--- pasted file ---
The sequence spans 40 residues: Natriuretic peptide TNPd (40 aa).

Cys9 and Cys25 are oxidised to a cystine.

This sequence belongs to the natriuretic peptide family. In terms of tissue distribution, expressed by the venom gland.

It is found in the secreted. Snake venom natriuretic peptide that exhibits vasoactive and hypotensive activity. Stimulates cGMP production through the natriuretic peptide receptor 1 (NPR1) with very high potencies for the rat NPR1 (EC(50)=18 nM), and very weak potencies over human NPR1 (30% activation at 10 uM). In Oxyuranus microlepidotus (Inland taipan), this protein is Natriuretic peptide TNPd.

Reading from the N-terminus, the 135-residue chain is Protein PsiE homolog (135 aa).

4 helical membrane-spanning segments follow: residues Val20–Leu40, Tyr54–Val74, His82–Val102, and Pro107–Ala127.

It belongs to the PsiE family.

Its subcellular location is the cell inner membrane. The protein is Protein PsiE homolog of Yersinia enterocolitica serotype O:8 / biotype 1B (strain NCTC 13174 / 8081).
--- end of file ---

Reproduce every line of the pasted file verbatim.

The sequence spans 40 residues: Natriuretic peptide TNPd (40 aa).

Cys9 and Cys25 are oxidised to a cystine.

This sequence belongs to the natriuretic peptide family. In terms of tissue distribution, expressed by the venom gland.

It is found in the secreted. Snake venom natriuretic peptide that exhibits vasoactive and hypotensive activity. Stimulates cGMP production through the natriuretic peptide receptor 1 (NPR1) with very high potencies for the rat NPR1 (EC(50)=18 nM), and very weak potencies over human NPR1 (30% activation at 10 uM). In Oxyuranus microlepidotus (Inland taipan), this protein is Natriuretic peptide TNPd.

Reading from the N-terminus, the 135-residue chain is Protein PsiE homolog (135 aa).

4 helical membrane-spanning segments follow: residues Val20–Leu40, Tyr54–Val74, His82–Val102, and Pro107–Ala127.

It belongs to the PsiE family.

Its subcellular location is the cell inner membrane. The protein is Protein PsiE homolog of Yersinia enterocolitica serotype O:8 / biotype 1B (strain NCTC 13174 / 8081).